Article

Identification and characterization of leukemia stem cells in murine MLL-AF9 acute myeloid leukemia.

Department of Pathology, Stanford University School of Medicine, Stanford, California 94305, USA.
Cancer Cell (Impact Factor: 23.89). 11/2006; 10(4):257-68. DOI: 10.1016/j.ccr.2006.08.020
Source: PubMed

ABSTRACT Using a mouse model of human acute myeloid leukemia (AML) induced by the MLL-AF9 oncogene, we demonstrate that colony-forming cells (CFCs) in the bone marrow and spleen of leukemic mice are also leukemia stem cells (LSCs). These self-renewing cells (1) are frequent, accounting for 25%-30% of myeloid lineage cells at late-stage disease; (2) generate a phenotypic, morphologic, and functional leukemia cell hierarchy; (3) express mature myeloid lineage-specific antigens; and (4) exhibit altered microenvironmental interactions by comparison with the oncogene-immortalized CFCs that initiated the disease. Therefore, the LSCs responsible for sustaining, expanding, and regenerating MLL-AF9 AML are downstream myeloid lineage cells, which have acquired an aberrant Hox-associated self-renewal program as well as other biologic features of hematopoietic stem cells.

1 Bookmark
 · 
121 Views
  • Source
    [Show abstract] [Hide abstract]
    ABSTRACT: Functional differences between healthy progenitor and cancer initiating cells may provide unique opportunities for targeted therapy approaches. Hematopoietic stem cells are tightly controlled by a network of CDK inhibitors that govern proliferation and prevent stem cell exhaustion. Loss of Inca1 led to an increased number of short-term hematopoietic stem cells in older mice, but Inca1 seems largely dispensable for normal hematopoiesis. On the other hand, Inca1-deficiency enhanced cell cycling upon cytotoxic stress and accelerated bone marrow exhaustion. Moreover, AML1-ETO9a-induced proliferation was not sustained in Inca1-deficient cells in vivo. As a consequence, leukemia induction and leukemia maintenance were severely impaired in Inca1-/- bone marrow cells. The re-initiation of leukemia was also significantly inhibited in absence of Inca1-/- in MLL-AF9- and c-myc/BCL2-positive leukemia mouse models. These findings indicate distinct functional properties of Inca1 in normal hematopoietic cells compared to leukemia initiating cells. Such functional differences might be used to design specific therapy approaches in leukemia.
    PLoS ONE 12/2014; 9(12):e115578. DOI:10.1371/journal.pone.0115578 · 3.53 Impact Factor
  • Source
    [Show abstract] [Hide abstract]
    ABSTRACT: A fundamental challenge for cancer therapy is that each tumor contains a highly heterogeneous cell population whose structure and mechanistic underpinnings remain incompletely understood. Recent advances in single-cell gene expression profiling have created new possibilities to characterize this heterogeneity and to dissect the potential intra-cancer cellular hierarchy. Here, we apply single-cell analysis to systematically characterize the heterogeneity within leukemic cells using the MLL-AF9 driven mouse model of acute myeloid leukemia. We start with fluorescence-activated cell sorting analysis with seven surface markers, and extend by using a multiplexing quantitative polymerase chain reaction approach to assay the transcriptional profile of a panel of 175 carefully selected genes in leukemic cells at the single-cell level. By employing a set of computational tools we find striking heterogeneity within leukemic cells. Mapping to the normal hematopoietic cellular hierarchy identifies two distinct subtypes of leukemic cells; one similar to granulocyte/monocyte progenitors and the other to macrophage and dendritic cells. Further functional experiments suggest that these subtypes differ in proliferation rates and clonal phenotypes. Finally, co-expression network analysis reveals similarities as well as organizational differences between leukemia and normal granulocyte/monocyte progenitor networks. Overall, our single-cell analysis pinpoints previously uncharacterized heterogeneity within leukemic cells and provides new insights into the molecular signatures of acute myeloid leukemia.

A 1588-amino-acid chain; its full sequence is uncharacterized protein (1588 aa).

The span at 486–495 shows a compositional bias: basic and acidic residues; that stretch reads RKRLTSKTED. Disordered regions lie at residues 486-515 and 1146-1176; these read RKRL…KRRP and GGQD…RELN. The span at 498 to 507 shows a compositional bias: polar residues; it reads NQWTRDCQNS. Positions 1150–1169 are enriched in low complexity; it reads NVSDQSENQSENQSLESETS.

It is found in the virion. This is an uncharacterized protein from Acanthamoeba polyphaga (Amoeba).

Genome Biology 12/2014; 5(525). DOI:10.1186/s13059-014-0525-9 · 10.30 Impact Factor
  • [Show abstract] [Hide abstract]
    ABSTRACT: Acute myeloid leukemia (AML) is a heterogeneous disease caused by aberrant proliferation and/or differentiation of myeloid progenitors. However, only ~65% of AML patients respond to induction chemotherapy and the overall survival rate for AML remains low (~24% for 5-year survival). The conventional view suggests that ATP-binding cassette (ABC) transporters contribute to treatment failure due to their drug-effluxing capabilities. This might be overly simplistic. Some ABC transporters export endogenous substrates that have defined roles in normal hematopoietic progenitors. It is conceivable that these substances also provide an advantage to leukemic progenitors. This review will highlight how certain endogenous substrates impact normal hematopoietic cells and suggest that ABC transporters facilitate export of these substances to affect both normal hematopoietic and leukemic progenitors. For example, the ability to export certain endogenous ligands may facilitate leukemogenesis by modifying leukemic progenitor cell proliferation or survival. If so, the addition of ABC transporter inhibitors to traditional chemotherapy might improve therapeutic efficacy by not just increasing intracellular drug accumulation but also blocking the beneficial effects ABC transporter ligands have on cell survival. © 2015 Elsevier Inc. All rights reserved.

Preview

Download
3 Downloads
Available from